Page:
With thousands of people on the streets of Kiev demanding Yanukovych's resignation, the diplomatic battle over Ukraine's fate is heating up.

Yanukovych stands firm

EU foreign policy chief Catherine Ashton and U.S. Assistant Secretary of State Victoria Nuland came away with no obvious sign of a breakthrough after Wednesday's talks with Yanukovych.

Ukrainian President Viktor Yanukovych, left, greets EU foreign policy chief Catherine Ashton in Kiev, Ukraine, Tuesday, Dec. 10, 2013.Ukrainian President Viktor Yanukovych, left, greets EU foreign policy chief Catherine Ashton in Kiev, Ukraine, Tuesday, Dec. 10, 2013.
x
Ukrainian President Viktor Yanukovych, left, greets EU foreign policy chief Catherine Ashton in Kiev, Ukraine, Tuesday, Dec. 10, 2013.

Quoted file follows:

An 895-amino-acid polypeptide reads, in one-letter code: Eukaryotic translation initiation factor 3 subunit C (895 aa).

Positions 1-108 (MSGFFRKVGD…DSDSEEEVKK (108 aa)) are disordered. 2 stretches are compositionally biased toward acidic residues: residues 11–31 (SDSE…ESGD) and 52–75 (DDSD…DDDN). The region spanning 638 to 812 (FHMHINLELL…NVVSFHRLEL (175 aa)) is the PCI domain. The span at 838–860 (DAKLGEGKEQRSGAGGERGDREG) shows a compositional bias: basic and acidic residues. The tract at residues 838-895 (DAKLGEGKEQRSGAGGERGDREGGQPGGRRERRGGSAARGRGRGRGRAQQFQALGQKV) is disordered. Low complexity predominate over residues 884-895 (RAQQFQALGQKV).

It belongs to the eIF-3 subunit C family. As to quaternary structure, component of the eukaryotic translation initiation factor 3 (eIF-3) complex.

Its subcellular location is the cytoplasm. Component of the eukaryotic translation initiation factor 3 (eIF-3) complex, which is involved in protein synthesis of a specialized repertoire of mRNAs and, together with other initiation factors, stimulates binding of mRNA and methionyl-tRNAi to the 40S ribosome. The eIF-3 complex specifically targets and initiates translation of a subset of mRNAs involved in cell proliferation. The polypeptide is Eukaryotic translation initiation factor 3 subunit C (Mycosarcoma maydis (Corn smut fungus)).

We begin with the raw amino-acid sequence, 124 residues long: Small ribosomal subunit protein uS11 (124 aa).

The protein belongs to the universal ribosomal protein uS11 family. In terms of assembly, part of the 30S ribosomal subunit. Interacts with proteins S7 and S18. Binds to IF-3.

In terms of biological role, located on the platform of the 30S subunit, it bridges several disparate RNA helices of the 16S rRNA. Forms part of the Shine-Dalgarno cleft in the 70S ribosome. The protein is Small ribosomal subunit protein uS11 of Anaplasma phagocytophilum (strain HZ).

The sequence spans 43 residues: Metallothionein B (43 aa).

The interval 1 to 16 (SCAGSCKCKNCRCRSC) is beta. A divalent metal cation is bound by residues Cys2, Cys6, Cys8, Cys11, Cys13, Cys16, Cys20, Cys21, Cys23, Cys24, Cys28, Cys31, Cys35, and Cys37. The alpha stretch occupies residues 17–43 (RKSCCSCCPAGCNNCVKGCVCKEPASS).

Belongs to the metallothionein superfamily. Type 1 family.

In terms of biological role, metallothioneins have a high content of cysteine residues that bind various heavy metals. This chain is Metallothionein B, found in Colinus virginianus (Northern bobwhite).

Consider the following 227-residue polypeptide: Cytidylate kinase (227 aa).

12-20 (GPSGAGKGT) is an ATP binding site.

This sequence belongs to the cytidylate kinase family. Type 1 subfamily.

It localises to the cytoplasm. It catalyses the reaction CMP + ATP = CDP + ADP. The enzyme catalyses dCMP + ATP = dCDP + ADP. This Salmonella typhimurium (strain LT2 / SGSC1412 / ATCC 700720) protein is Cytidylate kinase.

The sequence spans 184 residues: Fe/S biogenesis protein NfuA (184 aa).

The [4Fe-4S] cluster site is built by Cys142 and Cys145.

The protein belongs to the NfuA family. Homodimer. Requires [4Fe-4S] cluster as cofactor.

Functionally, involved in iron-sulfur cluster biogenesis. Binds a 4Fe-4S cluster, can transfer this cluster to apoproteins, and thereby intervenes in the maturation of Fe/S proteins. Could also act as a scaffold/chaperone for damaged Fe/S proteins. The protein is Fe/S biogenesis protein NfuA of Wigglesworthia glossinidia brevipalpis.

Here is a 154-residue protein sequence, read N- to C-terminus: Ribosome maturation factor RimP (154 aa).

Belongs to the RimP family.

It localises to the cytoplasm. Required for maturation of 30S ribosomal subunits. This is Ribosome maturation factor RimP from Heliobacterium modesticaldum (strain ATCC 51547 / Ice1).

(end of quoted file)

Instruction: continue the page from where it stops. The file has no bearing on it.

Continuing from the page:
Ukrainian President Viktor Yanukovych, left, greets EU foreign policy chief Catherine Ashton in Kiev, Ukraine, Tuesday, Dec. 10, 2013.
"Yanukovych made it clear to me he intends to sign the association agreement,'' Ashton told reporters in Brussels.

But making clear that Yanukovych was holding out for money to help repay Ukraine's debts, she said: "What he talked about were the short-term economic issues that the country faces.''

Another EU official said there had been no change in Yanukovych's position. If anything, he said, the president's stance had toughened.

Nuland's visit was followed by a tough statement from Washington condemning the Ukrainian authorities over action by riot police who moved against a protest camp in the heart of Kyiv but later withdrew without ousting them.

"All policy options, including sanctions, are on the table, in our view, obviously that still is being evaluated,'' State Department spokeswoman Jen Psaki told reporters.